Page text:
Jade- Jadeite and Nephrite
Jade has its cultural roots in the smoke-dimmed caves and huts that sheltered prehistoric humans. Around the world, Stone Age workers shaped this toughest of gems into weapons, tools, ornaments, and ritual objects. Their carvings invoked the powers of heaven and earth and mystic forces of life and death.
Jade is actually two separate gems: nephrite and jadeite. In China, a pierced jade disk is a symbol of heaven. Two different gem materials can correctly be called jade. Jadeite is one of them, and the other is nephrite. Both are actually metamorphic rocks made up of tiny interlocking mineral crystals. These interlocking crystals make both gems exceptionally tough.
Jadeite comes in a wide range of attractive colors: many shades of green, yellow, and reddish orange, plus white, gray, black, brown, and lavender (often a light purple or light grayish violet color). The coloration is often streaked or mottled, giving jadeite gemstones an interesting visual texture that carvers can use to create imaginative and intriguing effects.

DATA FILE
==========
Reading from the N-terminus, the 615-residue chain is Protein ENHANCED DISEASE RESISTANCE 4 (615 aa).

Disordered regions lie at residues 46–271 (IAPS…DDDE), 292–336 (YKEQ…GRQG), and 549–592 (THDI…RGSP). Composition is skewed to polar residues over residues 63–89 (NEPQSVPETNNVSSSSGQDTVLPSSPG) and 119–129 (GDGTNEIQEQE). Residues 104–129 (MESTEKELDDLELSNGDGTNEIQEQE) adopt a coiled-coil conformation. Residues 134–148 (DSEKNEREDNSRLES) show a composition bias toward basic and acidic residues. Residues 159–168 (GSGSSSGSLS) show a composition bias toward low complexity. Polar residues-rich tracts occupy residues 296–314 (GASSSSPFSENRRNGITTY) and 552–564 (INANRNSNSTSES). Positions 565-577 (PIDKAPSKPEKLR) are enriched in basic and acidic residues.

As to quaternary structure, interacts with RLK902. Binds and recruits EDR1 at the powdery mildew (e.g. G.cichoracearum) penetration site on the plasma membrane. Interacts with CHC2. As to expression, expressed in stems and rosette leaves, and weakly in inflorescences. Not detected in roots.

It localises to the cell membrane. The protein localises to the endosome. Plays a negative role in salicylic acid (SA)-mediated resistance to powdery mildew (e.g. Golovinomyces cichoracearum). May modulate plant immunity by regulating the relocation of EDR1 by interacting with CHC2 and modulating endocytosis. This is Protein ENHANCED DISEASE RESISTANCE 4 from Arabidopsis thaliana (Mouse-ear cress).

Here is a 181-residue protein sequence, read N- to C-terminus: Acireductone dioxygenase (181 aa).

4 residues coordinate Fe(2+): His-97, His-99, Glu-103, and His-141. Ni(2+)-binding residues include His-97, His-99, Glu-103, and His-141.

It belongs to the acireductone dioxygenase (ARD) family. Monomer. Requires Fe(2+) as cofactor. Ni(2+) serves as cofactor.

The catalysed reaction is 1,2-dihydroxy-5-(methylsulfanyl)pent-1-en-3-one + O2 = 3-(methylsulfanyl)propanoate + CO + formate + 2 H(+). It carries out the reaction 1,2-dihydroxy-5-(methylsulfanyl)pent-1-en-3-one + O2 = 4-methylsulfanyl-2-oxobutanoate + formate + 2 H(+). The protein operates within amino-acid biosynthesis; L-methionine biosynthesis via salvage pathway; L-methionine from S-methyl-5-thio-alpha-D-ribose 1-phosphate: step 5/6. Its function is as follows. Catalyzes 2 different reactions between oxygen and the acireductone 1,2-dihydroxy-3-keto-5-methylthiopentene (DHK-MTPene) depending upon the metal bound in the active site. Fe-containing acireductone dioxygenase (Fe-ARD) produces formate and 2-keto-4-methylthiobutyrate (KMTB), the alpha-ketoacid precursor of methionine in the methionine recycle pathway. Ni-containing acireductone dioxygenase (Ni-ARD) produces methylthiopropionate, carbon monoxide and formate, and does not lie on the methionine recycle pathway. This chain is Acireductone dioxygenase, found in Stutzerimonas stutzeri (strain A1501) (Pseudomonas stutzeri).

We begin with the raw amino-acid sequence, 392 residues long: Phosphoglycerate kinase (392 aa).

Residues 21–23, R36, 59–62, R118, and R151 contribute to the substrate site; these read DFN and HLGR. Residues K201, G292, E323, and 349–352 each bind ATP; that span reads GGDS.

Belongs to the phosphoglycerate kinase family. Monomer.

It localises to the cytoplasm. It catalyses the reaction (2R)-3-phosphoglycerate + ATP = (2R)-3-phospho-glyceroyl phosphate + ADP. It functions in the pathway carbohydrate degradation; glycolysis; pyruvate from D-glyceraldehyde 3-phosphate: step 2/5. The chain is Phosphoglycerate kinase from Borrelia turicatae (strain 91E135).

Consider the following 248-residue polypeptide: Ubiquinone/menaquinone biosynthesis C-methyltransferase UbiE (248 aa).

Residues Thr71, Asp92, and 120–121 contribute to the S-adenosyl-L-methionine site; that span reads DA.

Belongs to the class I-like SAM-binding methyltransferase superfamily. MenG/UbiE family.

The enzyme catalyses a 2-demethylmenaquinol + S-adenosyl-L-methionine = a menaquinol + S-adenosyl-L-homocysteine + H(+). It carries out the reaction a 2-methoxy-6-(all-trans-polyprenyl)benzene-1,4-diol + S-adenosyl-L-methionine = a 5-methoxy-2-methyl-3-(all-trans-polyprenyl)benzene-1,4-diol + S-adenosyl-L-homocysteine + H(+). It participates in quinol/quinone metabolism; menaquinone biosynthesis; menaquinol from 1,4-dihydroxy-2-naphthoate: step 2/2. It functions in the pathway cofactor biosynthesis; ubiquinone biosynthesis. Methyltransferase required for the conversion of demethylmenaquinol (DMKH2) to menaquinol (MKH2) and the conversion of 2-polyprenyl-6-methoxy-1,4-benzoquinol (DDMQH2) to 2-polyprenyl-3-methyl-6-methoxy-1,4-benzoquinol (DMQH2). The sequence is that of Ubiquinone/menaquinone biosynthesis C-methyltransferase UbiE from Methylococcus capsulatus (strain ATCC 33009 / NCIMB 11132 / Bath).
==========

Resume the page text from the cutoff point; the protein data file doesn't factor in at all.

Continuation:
Nephrite is also accepted as jade in the international gem and jewelry industry. It ranges from translucent to opaque and can be light to dark green, yellow, brown, black, gray, or white. Its colors tend to be more muted than jadeite’s, and they’re often mottled or streaked. Modern gemologists use the word “jade” as a generic term for both nephrite and jadeite. These gems have been linked throughout history.